Set in the year 2104, tensions between the Earth and its Mars colonies have reached a boiling point. With the assassination of a Mars Diplomat by some unknown force, war has been declared as battle for dominance of the solar system begins. Hegemonia: Legions of Iron is a 3D real time strategy with similarities to Homeworld. Set around our own solar system, you'll find yourself battling for Pluto or on the moons of Jupiter as you build military forces, research technologies, mine resources, and keep your population content.
Hegemonia: Legions of Iron can take some time to get comfortable with as the controls and interfaces are fairly unique or aren't intuitive. The first few missions that most games generally use as a tutorial won't walk you through the basics of the game and trial and error, combined with the instructions, will be required. Issues like locating your ships at the beginning of the mission can cause initial frustration in addition to learning how to control the camera angle in a productive manner. The first missions are simple enough however, to give ample time in getting comfortable with the interfaces and controls and those familiar with the Homeworld style camera system will also adapt more quickly.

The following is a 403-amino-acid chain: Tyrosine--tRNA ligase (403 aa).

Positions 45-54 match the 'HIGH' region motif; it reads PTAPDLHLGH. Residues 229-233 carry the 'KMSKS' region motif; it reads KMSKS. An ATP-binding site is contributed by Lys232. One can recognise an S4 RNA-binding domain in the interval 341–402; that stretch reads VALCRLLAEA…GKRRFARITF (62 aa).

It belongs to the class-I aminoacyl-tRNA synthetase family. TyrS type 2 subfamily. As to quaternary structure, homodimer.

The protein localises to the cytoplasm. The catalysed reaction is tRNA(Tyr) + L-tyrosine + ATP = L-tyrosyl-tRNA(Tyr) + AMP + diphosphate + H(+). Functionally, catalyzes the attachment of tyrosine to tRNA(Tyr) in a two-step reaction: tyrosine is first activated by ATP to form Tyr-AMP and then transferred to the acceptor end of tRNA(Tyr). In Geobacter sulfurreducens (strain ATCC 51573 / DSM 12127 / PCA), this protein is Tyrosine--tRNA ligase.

Helping to alleviate some of the pains of getting comfortable with the controls and interfaces are the graphics. With some of the best visual effects I've seen, and as long as your PC can handle it, you'll be rewarded with a fluid representation with extremely high levels of detail and effects that rival a sci-fi movie at times. Explosions in particular are fantastic, often followed by secondary explosions that almost sells the game by itself. However, a 1 GHz processor is recommended and I'd recommend a higher end video card to get the full effect. Running on a 1.7 GHz processor with an 8500 Radeon graphics card, the graphics didn't miss a beat and even functioned smoothly at 1600x1200.
The main issue most will have is the controls and interface. If you can stick it out and get accustomed to the system, it does end up working well, as you'll become proficient using it. Once there, the story is well written and the Homeworld style gameplay mixed with more standard RTS components will keep most engrossed for some time.